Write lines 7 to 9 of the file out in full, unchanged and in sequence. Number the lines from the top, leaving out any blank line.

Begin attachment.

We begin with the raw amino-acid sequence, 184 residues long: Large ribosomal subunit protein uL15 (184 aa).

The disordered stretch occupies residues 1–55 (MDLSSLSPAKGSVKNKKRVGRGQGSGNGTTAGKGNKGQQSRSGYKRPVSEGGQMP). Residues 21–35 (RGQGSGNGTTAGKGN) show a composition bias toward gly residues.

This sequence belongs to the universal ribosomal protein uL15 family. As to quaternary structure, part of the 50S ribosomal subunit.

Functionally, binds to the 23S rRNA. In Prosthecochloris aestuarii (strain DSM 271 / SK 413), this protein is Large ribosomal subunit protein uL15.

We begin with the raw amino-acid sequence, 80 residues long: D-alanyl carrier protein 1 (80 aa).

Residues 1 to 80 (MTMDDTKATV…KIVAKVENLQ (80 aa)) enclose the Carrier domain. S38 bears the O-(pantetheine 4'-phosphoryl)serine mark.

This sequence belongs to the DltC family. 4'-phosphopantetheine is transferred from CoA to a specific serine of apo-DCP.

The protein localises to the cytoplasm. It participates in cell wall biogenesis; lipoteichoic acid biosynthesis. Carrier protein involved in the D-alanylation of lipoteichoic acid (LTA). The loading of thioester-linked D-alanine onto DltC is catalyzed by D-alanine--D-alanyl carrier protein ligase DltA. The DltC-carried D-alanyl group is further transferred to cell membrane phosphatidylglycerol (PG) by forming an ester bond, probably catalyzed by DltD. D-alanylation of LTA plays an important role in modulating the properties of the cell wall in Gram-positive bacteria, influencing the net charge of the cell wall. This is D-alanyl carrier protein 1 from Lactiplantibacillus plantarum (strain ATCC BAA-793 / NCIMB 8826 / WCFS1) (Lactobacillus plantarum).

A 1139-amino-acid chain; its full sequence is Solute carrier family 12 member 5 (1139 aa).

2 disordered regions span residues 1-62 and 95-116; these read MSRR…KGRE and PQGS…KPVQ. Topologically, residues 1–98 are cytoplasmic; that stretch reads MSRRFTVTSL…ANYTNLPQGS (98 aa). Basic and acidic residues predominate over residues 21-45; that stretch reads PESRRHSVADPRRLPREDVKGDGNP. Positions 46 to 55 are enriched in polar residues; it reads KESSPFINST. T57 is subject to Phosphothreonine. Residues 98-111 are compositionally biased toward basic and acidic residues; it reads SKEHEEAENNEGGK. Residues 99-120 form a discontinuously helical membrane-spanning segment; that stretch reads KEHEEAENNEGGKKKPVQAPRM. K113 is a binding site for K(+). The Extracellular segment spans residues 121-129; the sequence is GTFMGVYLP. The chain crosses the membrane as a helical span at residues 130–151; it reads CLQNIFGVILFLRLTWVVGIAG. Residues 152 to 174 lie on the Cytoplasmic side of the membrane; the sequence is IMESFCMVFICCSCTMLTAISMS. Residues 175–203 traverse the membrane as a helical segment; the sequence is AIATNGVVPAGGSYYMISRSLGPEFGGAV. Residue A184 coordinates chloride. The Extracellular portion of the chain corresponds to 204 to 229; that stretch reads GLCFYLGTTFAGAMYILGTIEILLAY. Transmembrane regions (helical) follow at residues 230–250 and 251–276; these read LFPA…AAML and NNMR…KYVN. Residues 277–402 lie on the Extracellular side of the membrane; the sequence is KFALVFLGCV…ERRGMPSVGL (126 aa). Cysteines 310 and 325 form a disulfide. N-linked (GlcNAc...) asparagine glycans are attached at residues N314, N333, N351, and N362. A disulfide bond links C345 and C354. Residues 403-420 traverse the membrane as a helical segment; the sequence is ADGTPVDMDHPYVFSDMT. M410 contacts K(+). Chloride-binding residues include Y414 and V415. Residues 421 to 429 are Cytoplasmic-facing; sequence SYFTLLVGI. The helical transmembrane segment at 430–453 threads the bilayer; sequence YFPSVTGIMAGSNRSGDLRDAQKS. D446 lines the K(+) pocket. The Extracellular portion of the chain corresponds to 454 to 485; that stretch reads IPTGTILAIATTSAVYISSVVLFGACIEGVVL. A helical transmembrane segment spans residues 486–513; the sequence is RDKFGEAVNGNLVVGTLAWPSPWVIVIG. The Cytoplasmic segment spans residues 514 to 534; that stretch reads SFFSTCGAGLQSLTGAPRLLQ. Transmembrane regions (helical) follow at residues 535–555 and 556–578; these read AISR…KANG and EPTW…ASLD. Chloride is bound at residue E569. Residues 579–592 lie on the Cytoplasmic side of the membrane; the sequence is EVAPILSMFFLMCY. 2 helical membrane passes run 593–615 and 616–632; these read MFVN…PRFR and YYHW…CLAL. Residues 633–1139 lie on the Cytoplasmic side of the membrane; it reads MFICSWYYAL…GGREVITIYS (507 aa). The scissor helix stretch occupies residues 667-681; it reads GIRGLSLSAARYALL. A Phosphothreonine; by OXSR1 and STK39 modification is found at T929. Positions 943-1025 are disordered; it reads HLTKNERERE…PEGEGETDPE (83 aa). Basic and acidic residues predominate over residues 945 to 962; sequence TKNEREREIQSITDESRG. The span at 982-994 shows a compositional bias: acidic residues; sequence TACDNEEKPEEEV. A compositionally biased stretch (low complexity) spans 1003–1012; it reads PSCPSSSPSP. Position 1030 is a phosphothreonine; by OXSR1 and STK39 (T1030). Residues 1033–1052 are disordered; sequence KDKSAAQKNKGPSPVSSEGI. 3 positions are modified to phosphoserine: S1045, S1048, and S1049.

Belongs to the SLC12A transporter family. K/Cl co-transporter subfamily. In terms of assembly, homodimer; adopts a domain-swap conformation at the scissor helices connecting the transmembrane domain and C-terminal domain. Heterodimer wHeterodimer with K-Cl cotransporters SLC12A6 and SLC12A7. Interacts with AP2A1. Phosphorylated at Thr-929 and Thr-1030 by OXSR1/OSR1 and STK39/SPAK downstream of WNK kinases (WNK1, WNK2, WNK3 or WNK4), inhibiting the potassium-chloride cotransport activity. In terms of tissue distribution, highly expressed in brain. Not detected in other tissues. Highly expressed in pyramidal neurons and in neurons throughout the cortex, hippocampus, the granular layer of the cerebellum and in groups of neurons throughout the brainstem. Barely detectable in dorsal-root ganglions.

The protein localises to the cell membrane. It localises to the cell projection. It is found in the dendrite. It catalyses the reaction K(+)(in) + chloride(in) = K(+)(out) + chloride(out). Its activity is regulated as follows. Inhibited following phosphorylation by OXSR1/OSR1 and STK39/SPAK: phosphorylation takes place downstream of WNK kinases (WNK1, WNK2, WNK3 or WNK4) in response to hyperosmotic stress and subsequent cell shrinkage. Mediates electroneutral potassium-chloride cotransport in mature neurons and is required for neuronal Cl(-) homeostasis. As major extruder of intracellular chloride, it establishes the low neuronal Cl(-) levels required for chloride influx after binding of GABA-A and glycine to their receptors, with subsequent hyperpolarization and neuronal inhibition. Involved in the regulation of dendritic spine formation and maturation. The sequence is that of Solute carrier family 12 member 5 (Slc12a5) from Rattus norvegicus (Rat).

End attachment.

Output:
This sequence belongs to the DltC family. 4'-phosphopantetheine is transferred from CoA to a specific serine of apo-DCP.

The protein localises to the cytoplasm. It participates in cell wall biogenesis; lipoteichoic acid biosynthesis. Carrier protein involved in the D-alanylation of lipoteichoic acid (LTA). The loading of thioester-linked D-alanine onto DltC is catalyzed by D-alanine--D-alanyl carrier protein ligase DltA. The DltC-carried D-alanyl group is further transferred to cell membrane phosphatidylglycerol (PG) by forming an ester bond, probably catalyzed by DltD. D-alanylation of LTA plays an important role in modulating the properties of the cell wall in Gram-positive bacteria, influencing the net charge of the cell wall. This is D-alanyl carrier protein 1 from Lactiplantibacillus plantarum (strain ATCC BAA-793 / NCIMB 8826 / WCFS1) (Lactobacillus plantarum).

A 1139-amino-acid chain; its full sequence is Solute carrier family 12 member 5 (1139 aa).